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Denise Bauer Weiler

A regulatory affair

Denise Bauer Weiler recalls her time at Freshfields and how she made her move to management.

After joining the firm in 2011 as a fresh-faced trainee, Denise became a principal associate in Frankfurt’s finance group. After secondments with Credit Suisse and Deutsche Bank, she was inspired to change tack and pursue a more management-oriented career.

Now head of regulatory affairs for Europe, the Middle East and Africa (EMEA) at UBS Europe and a lecturer at Frankfurt School of Finance and Management, Denise is busier than she’s ever been.

What do you remember about your time with Freshfields?

I decided to stay on at the firm after joining as a trainee because it was such a large and exciting organisation to be part of.

Everything Freshfields does is about providing high quality professional services for its clients. When I think back to my time there – at the start of my career – I would say that Freshfields’ most important asset was (and still is!) its people. It’s one large network of people working cohesively towards a shared goal. There’s a real sense of team spirit.

Did you have a mentor at Freshfields?

Yes, Wessel Heukamp, an M&A partner in Munich. He was an associate when I first met him during my law studies. We stayed in contact up to the time I finally decided to join Freshfields.

I think, for a trainee, having a mentor is really beneficial. Now I am in a more senior role I want to pass that on, so I’m acting as a mentor to people working with me.

Are you still in touch with anyone?

It’s difficult not to be as Freshfields' Frankfurt office is in the building next door!

I would say I talk to my former team members in the regulatory teams bi-weekly. So many topics that cross my desk will have crossed theirs too.

How did you become a lecturer?

A professor asked me if I was interested in holding some of the lectures. My job keeps me busy but I have found the time to do the financial regulatory law session twice during the semester.

It's actually helped recruitment. We had some open positions at UBS and I asked a couple of students if they’d like to apply. They now sit with me in the office, which is nice, and I’m now acting as their mentor as they develop in their careers.

What prompted your move to financial services?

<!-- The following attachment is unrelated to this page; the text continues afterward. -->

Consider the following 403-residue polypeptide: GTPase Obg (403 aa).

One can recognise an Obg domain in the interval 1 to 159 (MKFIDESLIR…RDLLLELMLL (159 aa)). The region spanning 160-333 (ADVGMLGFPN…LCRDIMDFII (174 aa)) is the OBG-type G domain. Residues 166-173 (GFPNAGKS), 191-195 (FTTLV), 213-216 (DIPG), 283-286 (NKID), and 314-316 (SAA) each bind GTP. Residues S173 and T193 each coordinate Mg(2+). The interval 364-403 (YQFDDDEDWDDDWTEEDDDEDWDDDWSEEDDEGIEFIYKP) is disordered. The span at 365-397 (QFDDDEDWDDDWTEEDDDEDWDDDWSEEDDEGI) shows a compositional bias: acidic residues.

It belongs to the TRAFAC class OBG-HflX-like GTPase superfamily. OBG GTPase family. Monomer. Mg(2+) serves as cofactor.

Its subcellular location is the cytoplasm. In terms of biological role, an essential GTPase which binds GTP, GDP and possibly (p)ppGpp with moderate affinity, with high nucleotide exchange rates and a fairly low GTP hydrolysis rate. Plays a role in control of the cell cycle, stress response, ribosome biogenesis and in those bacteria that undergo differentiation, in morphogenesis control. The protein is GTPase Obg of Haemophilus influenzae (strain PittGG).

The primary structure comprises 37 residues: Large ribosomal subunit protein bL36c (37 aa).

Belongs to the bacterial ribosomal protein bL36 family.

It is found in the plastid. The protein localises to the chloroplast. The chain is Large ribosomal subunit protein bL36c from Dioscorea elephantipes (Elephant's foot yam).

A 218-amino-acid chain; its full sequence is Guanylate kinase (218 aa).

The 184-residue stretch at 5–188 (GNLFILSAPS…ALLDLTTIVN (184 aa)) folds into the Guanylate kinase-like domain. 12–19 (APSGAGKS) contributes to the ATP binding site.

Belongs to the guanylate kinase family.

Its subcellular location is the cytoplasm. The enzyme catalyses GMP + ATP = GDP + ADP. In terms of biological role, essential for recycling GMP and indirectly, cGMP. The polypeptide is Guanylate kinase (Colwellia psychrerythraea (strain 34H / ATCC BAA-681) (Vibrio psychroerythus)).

After my first secondment to Credit Suisse I decided – for the following secondment at Deutsche Bank – to go into the corporate governance department, not the legal department, and to take a management position instead.

This was among the first steps I took away from being a lawyer and towards a more managerial position. I left the firm after five years, in 2016.

How does it differ from Freshfields?

I have very different responsibilities and there’s much more emphasis on management rather than the client-facing work of an international law firm.

It’s this management area I have had to develop, so I’ve been attending leadership conferences and seminars with UBS and I’m pleased to say it is now a natural part of my job.

How has your time at Freshfields helped you?

Regulatory law, which I specialise in, is very knowledge based, and everything I know about it stems from my time at Freshfields.

Even though a lot of the work I did revolved around German law, the experience was invaluable.

What's the approach of UBS to fintech?

I have a number of focus topics and, yes, one of those is digitalisation. My line manager, who’s the COO of UBS Europe, has a natural interest and a technical understanding of it, which is useful for me. We use digitalisation at UBS to challenge our current systems and activities in the financial sector and to think about how we can work with new products and services.  

UBS has a lab in London as part of its technology initiative, which I’m looking forward to visiting. The people who work there are dedicated to researching new banking activities and products, so it’s all very interesting.

What advice would you give to your trainee-self if you were just starting out?

I think, at the very beginning, I’d say to be open-minded. Don’t think that you have to know everything immediately, but do your best. Be interested in the industry.

For example, if you’re working within the financial regulatory department, it's important that you're interested in the financial sector in general. This makes it easier to understand the client and their needs, which are always business-driven, not law-driven. So, I’d say: 'Remember to not only be interested in the law, but in what that means for the client’s business'.